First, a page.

to 265 fatalities in 2011–the highest level since 2006. The biggest increases within this occupational group
were among landscaping and groundskeeping workers and among tree trimmers and pruners.
Fatal work injuries involving farming, fishing, and forestry workers declined by 5 percent in 2011 after increasing
in 2010. Fatalities involving agricultural workers, including farm workers and laborers, declined to 138 in 2011
from 161 in 2010. Fatalities among logging workers were higher in 2011, to 64 in 2011 from 60 in 2010, but fatal
work injuries among fishers and related fishing workers were about the same as in 2010.
The number of fatal work injuries among protective service occupations increased for the second straight year,
rising to 278 in 2011 from 261 in 2010. The increase in 2011 was led by higher numbers of fatal injuries among
security guards and first-line supervisors of police and detectives.
Fatal work injuries involving workers in transportation and material moving occupations increased by
5 percent in 2011 to 1,213 fatalities, which is the highest level since 2008. Fatal work injuries in this
occupational group accounted for about one quarter of all occupational fatalities. Driver/sales workers and
truck drivers, the subgroup with the highest number of fatal work injuries within the transportation and
material moving group, led the increase. Fatalities in this subgroup rose to 759 in 2011 from 718 in 2010, an
increase of 6 percent.
Fatal work injuries involving resident military personnel increased to 54 in 2011 from 46 in 2010.
For more detailed information on fatal injuries by occupation, see the 2011 tables at www.bls.gov/iif/oshcfoi1.htm.
Profile of fatal work injuries by state
Twenty-three states reported higher numbers of fatal work injuries in 2011 than in 2010, while 25 states and
the District of Columbia reported lower numbers. Two states reported the same number as in 2010.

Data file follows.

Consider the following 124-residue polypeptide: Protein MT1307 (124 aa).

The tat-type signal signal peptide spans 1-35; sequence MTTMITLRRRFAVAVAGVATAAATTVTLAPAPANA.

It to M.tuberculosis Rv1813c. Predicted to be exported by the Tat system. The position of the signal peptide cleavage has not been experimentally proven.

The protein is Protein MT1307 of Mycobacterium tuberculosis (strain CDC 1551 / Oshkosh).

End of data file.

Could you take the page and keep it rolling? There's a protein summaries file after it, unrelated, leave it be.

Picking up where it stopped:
For more detailed state results, contact the individual state agency responsible for the collection
of CFOI data in that state. Although data for Puerto Rico, the U.S. Virgin Islands, and Guam are not included
in the national totals for this release, results for these jurisdictions are available. Participating agencies
and their telephone numbers are listed in Table 6.
Background of the program
The Census of Fatal Occupational Injuries (CFOI), part of the BLS Occupational Safety and Health Statistics (OSHS)
program, compiles a count of all fatal work injuries occurring in the U.S. during the calendar year. The CFOI
program uses diverse state, federal, and independent data sources to identify, verify, and describe fatal work
injuries. This assures counts are as complete and accurate as possible. For the 2011 data, over 20,000 unique
source documents were reviewed as part of the data collection process.
Another OSHS program, the Survey of Occupational Injuries and Illnesses (SOII), presents frequency counts and
incidence rates by industry and also by detailed case circumstances and worker characteristics for nonfatal
workplace injuries and illnesses for cases that result in days away from work. Incidence rates for 2011 by
industry will be published in October 2012, and information on 2011 case circumstances and worker characteristics
will be available in November 2012. For additional data, access the BLS Internet site: www.bls.gov/iif/. For
technical information and definitions for the CFOI program, please go to the BLS Handbook of Methods on the BLS
web site at www.bls.gov/opub/hom/pdf/homch9.pdf.
A Carpal Tunnel Syndrome lawyer is a workers compensation lawyer who can fight for your rights if you have carpal tunnel from a work related injury. Carpal tunnel comes from repetitive motion of the wrists putting pressure on the nerve called the carpal. Carpal tunnel syndrome occurs when the median nerve, which runs from the forearm into the palm of the hand, becomes pressed or squeezed at the wrist. The median nerve controls sensations to the palm side of the thumb and fingers (although not the little finger), as well as impulses to some small muscles in the hand that allow the fingers and thumb to move. Carpal tunnel is a very common work related injury.